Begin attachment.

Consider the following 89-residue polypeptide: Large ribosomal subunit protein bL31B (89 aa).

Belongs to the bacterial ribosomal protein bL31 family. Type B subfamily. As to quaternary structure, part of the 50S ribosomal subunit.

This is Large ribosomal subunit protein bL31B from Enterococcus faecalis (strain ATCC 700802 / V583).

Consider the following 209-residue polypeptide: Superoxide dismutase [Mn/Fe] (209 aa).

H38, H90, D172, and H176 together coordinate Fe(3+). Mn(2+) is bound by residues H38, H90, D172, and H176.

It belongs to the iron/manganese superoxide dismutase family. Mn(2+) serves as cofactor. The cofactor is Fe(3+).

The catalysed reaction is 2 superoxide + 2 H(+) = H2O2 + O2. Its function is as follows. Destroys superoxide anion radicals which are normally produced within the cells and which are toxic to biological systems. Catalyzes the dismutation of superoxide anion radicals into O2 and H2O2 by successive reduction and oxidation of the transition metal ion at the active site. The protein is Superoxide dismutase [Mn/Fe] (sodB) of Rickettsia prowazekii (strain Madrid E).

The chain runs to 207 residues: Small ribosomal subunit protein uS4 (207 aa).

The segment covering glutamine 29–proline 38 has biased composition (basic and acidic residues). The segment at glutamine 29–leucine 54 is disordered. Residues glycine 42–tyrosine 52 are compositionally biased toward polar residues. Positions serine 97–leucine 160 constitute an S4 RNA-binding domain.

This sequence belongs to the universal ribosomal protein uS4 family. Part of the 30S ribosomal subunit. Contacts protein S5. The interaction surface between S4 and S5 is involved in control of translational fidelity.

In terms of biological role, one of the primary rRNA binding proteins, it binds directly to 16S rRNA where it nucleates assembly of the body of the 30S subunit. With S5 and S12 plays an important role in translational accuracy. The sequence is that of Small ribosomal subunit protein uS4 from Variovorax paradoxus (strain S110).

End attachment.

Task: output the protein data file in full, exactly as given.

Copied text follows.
Consider the following 89-residue polypeptide: Large ribosomal subunit protein bL31B (89 aa).

Belongs to the bacterial ribosomal protein bL31 family. Type B subfamily. As to quaternary structure, part of the 50S ribosomal subunit.

This is Large ribosomal subunit protein bL31B from Enterococcus faecalis (strain ATCC 700802 / V583).

Consider the following 209-residue polypeptide: Superoxide dismutase [Mn/Fe] (209 aa).

H38, H90, D172, and H176 together coordinate Fe(3+). Mn(2+) is bound by residues H38, H90, D172, and H176.

It belongs to the iron/manganese superoxide dismutase family. Mn(2+) serves as cofactor. The cofactor is Fe(3+).

The catalysed reaction is 2 superoxide + 2 H(+) = H2O2 + O2. Its function is as follows. Destroys superoxide anion radicals which are normally produced within the cells and which are toxic to biological systems. Catalyzes the dismutation of superoxide anion radicals into O2 and H2O2 by successive reduction and oxidation of the transition metal ion at the active site. The protein is Superoxide dismutase [Mn/Fe] (sodB) of Rickettsia prowazekii (strain Madrid E).

The chain runs to 207 residues: Small ribosomal subunit protein uS4 (207 aa).

The segment covering glutamine 29–proline 38 has biased composition (basic and acidic residues). The segment at glutamine 29–leucine 54 is disordered. Residues glycine 42–tyrosine 52 are compositionally biased toward polar residues. Positions serine 97–leucine 160 constitute an S4 RNA-binding domain.

This sequence belongs to the universal ribosomal protein uS4 family. Part of the 30S ribosomal subunit. Contacts protein S5. The interaction surface between S4 and S5 is involved in control of translational fidelity.

In terms of biological role, one of the primary rRNA binding proteins, it binds directly to 16S rRNA where it nucleates assembly of the body of the 30S subunit. With S5 and S12 plays an important role in translational accuracy. The sequence is that of Small ribosomal subunit protein uS4 from Variovorax paradoxus (strain S110).